Elihu tells us to “Remember to extol His (God’s) work, of which men have sung.” Elihu continues throughout chapter 36 to extol God’s greatness in all the sounds in nature. He refers to a full range of audio images: thunder, lightening, rain, snow storms, etc. In Verse 33, he says that the “crashing” of the lightning and thunder “declare God’s presence.” C. S. Lewis said that God gets our attention through our pain. He whispers to us in our pleasures, but he shouts at us in our pain. We could not hear the wonderful blessings in his whispered promises, if he didn’t get our attention.

The daily bread told a relevant story from Pastor named James H. Brookes. He told of visiting a friend’s house and hearing the music of a bird singing. It was not the ordinary sound of chirping; instead it resembled the strains of a lovely melody. At first Brookes didn’t know where it was coming from; but when he glanced around the room, he saw a beautiful bullfinch in a birdcage. The lady of the house explained that it had been taught to sing that way at night. The teacher would repeat the notes time and again until the bird was able to mimic them. But this was possible only because it was dark and the bird’s attention would not be diverted.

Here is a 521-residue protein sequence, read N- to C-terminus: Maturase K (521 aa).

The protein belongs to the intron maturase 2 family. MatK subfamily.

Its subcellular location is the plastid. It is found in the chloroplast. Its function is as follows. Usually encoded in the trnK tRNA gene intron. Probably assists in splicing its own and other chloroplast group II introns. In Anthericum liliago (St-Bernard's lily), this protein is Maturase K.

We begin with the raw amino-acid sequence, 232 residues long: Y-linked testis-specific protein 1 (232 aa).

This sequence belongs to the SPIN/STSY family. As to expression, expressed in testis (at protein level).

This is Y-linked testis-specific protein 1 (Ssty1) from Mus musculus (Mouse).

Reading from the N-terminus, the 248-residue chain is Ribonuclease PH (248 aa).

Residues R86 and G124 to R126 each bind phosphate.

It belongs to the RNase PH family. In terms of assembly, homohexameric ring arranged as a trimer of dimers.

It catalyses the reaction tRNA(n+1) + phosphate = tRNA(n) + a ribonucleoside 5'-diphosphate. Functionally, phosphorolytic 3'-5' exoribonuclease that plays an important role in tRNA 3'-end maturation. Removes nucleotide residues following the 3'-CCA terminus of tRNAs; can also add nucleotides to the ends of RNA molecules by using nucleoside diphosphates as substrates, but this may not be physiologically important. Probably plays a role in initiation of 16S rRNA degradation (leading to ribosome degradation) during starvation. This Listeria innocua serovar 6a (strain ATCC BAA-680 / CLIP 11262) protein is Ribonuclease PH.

Back in Chapter 35, verse 10, Elihu said that God, “our maker” gives “songs in the night.” It is often true that when the darkness of pain and suffering surrounds us we can finally let go of our hold on all the things of earth and give God our undivided attention.

Brookes concludes, “How often we learn our sweetest songs when the blackness of trial closes in around us….let’s not despair when the darkness of trouble descends upon us. God is with us; God will help us; God will give us a song.”

“Jesus replied, If they kept quiet, the stones along the road would burst into cheers!” (Luke 19:40)